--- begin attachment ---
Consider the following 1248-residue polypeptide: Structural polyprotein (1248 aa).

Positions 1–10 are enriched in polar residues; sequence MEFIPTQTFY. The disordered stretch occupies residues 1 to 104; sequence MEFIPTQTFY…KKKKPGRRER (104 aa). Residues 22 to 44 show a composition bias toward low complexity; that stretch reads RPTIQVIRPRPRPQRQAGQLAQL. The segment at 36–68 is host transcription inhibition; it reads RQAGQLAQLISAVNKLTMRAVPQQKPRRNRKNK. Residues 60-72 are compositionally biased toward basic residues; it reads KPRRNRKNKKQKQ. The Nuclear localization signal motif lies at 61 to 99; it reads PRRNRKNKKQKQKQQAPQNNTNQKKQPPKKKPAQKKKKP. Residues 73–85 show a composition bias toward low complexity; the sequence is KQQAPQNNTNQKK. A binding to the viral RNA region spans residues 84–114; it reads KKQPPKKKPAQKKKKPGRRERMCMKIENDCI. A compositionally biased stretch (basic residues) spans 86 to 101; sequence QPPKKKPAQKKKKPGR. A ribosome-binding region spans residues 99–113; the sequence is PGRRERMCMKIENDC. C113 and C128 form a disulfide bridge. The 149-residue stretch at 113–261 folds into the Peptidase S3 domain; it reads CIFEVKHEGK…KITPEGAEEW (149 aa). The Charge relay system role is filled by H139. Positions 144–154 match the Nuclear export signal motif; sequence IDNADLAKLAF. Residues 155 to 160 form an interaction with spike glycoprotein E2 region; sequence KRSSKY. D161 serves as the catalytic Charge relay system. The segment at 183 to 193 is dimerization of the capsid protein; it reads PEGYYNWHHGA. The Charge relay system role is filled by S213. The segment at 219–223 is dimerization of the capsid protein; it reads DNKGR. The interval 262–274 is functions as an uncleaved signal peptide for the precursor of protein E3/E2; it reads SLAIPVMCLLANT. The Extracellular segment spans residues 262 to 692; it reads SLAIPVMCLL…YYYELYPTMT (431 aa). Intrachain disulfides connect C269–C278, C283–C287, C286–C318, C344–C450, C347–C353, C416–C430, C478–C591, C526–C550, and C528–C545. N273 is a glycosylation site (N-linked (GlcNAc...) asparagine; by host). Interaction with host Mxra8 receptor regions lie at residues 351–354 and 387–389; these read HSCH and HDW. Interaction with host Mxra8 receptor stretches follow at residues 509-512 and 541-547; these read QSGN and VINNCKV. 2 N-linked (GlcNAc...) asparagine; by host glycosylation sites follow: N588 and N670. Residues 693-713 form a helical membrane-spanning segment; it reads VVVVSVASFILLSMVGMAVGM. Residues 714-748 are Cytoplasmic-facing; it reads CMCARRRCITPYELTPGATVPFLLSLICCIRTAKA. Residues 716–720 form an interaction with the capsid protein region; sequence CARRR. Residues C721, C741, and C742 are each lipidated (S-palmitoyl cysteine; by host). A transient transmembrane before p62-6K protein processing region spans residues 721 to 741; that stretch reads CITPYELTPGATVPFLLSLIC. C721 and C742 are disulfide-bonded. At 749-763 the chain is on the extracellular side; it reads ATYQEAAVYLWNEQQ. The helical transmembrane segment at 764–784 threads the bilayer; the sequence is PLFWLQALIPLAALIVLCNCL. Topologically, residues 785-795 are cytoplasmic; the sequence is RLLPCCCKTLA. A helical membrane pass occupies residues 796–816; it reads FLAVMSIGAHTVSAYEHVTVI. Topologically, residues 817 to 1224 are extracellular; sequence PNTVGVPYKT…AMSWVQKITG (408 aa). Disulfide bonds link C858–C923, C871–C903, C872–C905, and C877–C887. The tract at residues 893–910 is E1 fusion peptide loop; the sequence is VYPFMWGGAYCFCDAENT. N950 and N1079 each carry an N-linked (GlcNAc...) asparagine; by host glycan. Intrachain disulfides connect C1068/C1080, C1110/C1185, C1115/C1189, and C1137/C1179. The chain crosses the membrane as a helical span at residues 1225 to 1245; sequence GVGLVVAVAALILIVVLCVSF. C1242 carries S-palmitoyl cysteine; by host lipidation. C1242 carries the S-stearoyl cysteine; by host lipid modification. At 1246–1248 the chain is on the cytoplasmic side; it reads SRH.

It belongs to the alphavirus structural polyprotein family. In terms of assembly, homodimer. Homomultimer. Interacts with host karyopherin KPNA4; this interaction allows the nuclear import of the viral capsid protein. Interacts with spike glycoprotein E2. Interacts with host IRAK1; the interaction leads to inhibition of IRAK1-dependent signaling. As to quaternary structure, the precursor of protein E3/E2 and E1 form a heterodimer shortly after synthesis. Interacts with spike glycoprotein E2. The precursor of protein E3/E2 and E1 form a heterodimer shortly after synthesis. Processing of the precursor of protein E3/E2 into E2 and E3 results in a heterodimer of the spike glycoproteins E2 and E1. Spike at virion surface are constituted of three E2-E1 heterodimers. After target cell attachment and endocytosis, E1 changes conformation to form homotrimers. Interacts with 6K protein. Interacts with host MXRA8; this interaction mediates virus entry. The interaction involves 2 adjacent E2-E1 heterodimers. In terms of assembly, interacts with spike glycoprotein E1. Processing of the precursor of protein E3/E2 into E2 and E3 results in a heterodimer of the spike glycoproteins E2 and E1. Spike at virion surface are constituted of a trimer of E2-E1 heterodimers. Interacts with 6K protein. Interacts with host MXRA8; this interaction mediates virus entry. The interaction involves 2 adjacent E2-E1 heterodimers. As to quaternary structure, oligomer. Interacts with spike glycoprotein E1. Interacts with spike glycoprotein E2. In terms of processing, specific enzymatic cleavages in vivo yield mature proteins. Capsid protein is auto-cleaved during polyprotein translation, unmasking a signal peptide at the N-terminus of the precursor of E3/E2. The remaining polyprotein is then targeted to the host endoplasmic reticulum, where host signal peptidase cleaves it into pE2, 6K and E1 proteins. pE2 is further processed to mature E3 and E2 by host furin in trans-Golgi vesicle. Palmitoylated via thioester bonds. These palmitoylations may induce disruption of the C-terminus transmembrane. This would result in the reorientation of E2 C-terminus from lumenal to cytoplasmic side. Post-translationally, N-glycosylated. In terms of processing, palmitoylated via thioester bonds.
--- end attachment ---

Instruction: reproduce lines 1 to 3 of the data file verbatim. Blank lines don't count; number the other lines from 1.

Consider the following 1248-residue polypeptide: Structural polyprotein (1248 aa).

Positions 1–10 are enriched in polar residues; sequence MEFIPTQTFY. The disordered stretch occupies residues 1 to 104; sequence MEFIPTQTFY…KKKKPGRRER (104 aa). Residues 22 to 44 show a composition bias toward low complexity; that stretch reads RPTIQVIRPRPRPQRQAGQLAQL. The segment at 36–68 is host transcription inhibition; it reads RQAGQLAQLISAVNKLTMRAVPQQKPRRNRKNK. Residues 60-72 are compositionally biased toward basic residues; it reads KPRRNRKNKKQKQ. The Nuclear localization signal motif lies at 61 to 99; it reads PRRNRKNKKQKQKQQAPQNNTNQKKQPPKKKPAQKKKKP. Residues 73–85 show a composition bias toward low complexity; the sequence is KQQAPQNNTNQKK. A binding to the viral RNA region spans residues 84–114; it reads KKQPPKKKPAQKKKKPGRRERMCMKIENDCI. A compositionally biased stretch (basic residues) spans 86 to 101; sequence QPPKKKPAQKKKKPGR. A ribosome-binding region spans residues 99–113; the sequence is PGRRERMCMKIENDC. C113 and C128 form a disulfide bridge. The 149-residue stretch at 113–261 folds into the Peptidase S3 domain; it reads CIFEVKHEGK…KITPEGAEEW (149 aa). The Charge relay system role is filled by H139. Positions 144–154 match the Nuclear export signal motif; sequence IDNADLAKLAF. Residues 155 to 160 form an interaction with spike glycoprotein E2 region; sequence KRSSKY. D161 serves as the catalytic Charge relay system. The segment at 183 to 193 is dimerization of the capsid protein; it reads PEGYYNWHHGA. The Charge relay system role is filled by S213. The segment at 219–223 is dimerization of the capsid protein; it reads DNKGR. The interval 262–274 is functions as an uncleaved signal peptide for the precursor of protein E3/E2; it reads SLAIPVMCLLANT. The Extracellular segment spans residues 262 to 692; it reads SLAIPVMCLL…YYYELYPTMT (431 aa). Intrachain disulfides connect C269–C278, C283–C287, C286–C318, C344–C450, C347–C353, C416–C430, C478–C591, C526–C550, and C528–C545. N273 is a glycosylation site (N-linked (GlcNAc...) asparagine; by host). Interaction with host Mxra8 receptor regions lie at residues 351–354 and 387–389; these read HSCH and HDW. Interaction with host Mxra8 receptor stretches follow at residues 509-512 and 541-547; these read QSGN and VINNCKV. 2 N-linked (GlcNAc...) asparagine; by host glycosylation sites follow: N588 and N670. Residues 693-713 form a helical membrane-spanning segment; it reads VVVVSVASFILLSMVGMAVGM. Residues 714-748 are Cytoplasmic-facing; it reads CMCARRRCITPYELTPGATVPFLLSLICCIRTAKA. Residues 716–720 form an interaction with the capsid protein region; sequence CARRR. Residues C721, C741, and C742 are each lipidated (S-palmitoyl cysteine; by host). A transient transmembrane before p62-6K protein processing region spans residues 721 to 741; that stretch reads CITPYELTPGATVPFLLSLIC. C721 and C742 are disulfide-bonded. At 749-763 the chain is on the extracellular side; it reads ATYQEAAVYLWNEQQ. The helical transmembrane segment at 764–784 threads the bilayer; the sequence is PLFWLQALIPLAALIVLCNCL. Topologically, residues 785-795 are cytoplasmic; the sequence is RLLPCCCKTLA. A helical membrane pass occupies residues 796–816; it reads FLAVMSIGAHTVSAYEHVTVI. Topologically, residues 817 to 1224 are extracellular; sequence PNTVGVPYKT…AMSWVQKITG (408 aa). Disulfide bonds link C858–C923, C871–C903, C872–C905, and C877–C887. The tract at residues 893–910 is E1 fusion peptide loop; the sequence is VYPFMWGGAYCFCDAENT. N950 and N1079 each carry an N-linked (GlcNAc...) asparagine; by host glycan. Intrachain disulfides connect C1068/C1080, C1110/C1185, C1115/C1189, and C1137/C1179. The chain crosses the membrane as a helical span at residues 1225 to 1245; sequence GVGLVVAVAALILIVVLCVSF. C1242 carries S-palmitoyl cysteine; by host lipidation. C1242 carries the S-stearoyl cysteine; by host lipid modification. At 1246–1248 the chain is on the cytoplasmic side; it reads SRH.

It belongs to the alphavirus structural polyprotein family. In terms of assembly, homodimer. Homomultimer. Interacts with host karyopherin KPNA4; this interaction allows the nuclear import of the viral capsid protein. Interacts with spike glycoprotein E2. Interacts with host IRAK1; the interaction leads to inhibition of IRAK1-dependent signaling. As to quaternary structure, the precursor of protein E3/E2 and E1 form a heterodimer shortly after synthesis. Interacts with spike glycoprotein E2. The precursor of protein E3/E2 and E1 form a heterodimer shortly after synthesis. Processing of the precursor of protein E3/E2 into E2 and E3 results in a heterodimer of the spike glycoproteins E2 and E1. Spike at virion surface are constituted of three E2-E1 heterodimers. After target cell attachment and endocytosis, E1 changes conformation to form homotrimers. Interacts with 6K protein. Interacts with host MXRA8; this interaction mediates virus entry. The interaction involves 2 adjacent E2-E1 heterodimers. In terms of assembly, interacts with spike glycoprotein E1. Processing of the precursor of protein E3/E2 into E2 and E3 results in a heterodimer of the spike glycoproteins E2 and E1. Spike at virion surface are constituted of a trimer of E2-E1 heterodimers. Interacts with 6K protein. Interacts with host MXRA8; this interaction mediates virus entry. The interaction involves 2 adjacent E2-E1 heterodimers. As to quaternary structure, oligomer. Interacts with spike glycoprotein E1. Interacts with spike glycoprotein E2. In terms of processing, specific enzymatic cleavages in vivo yield mature proteins. Capsid protein is auto-cleaved during polyprotein translation, unmasking a signal peptide at the N-terminus of the precursor of E3/E2. The remaining polyprotein is then targeted to the host endoplasmic reticulum, where host signal peptidase cleaves it into pE2, 6K and E1 proteins. pE2 is further processed to mature E3 and E2 by host furin in trans-Golgi vesicle. Palmitoylated via thioester bonds. These palmitoylations may induce disruption of the C-terminus transmembrane. This would result in the reorientation of E2 C-terminus from lumenal to cytoplasmic side. Post-translationally, N-glycosylated. In terms of processing, palmitoylated via thioester bonds.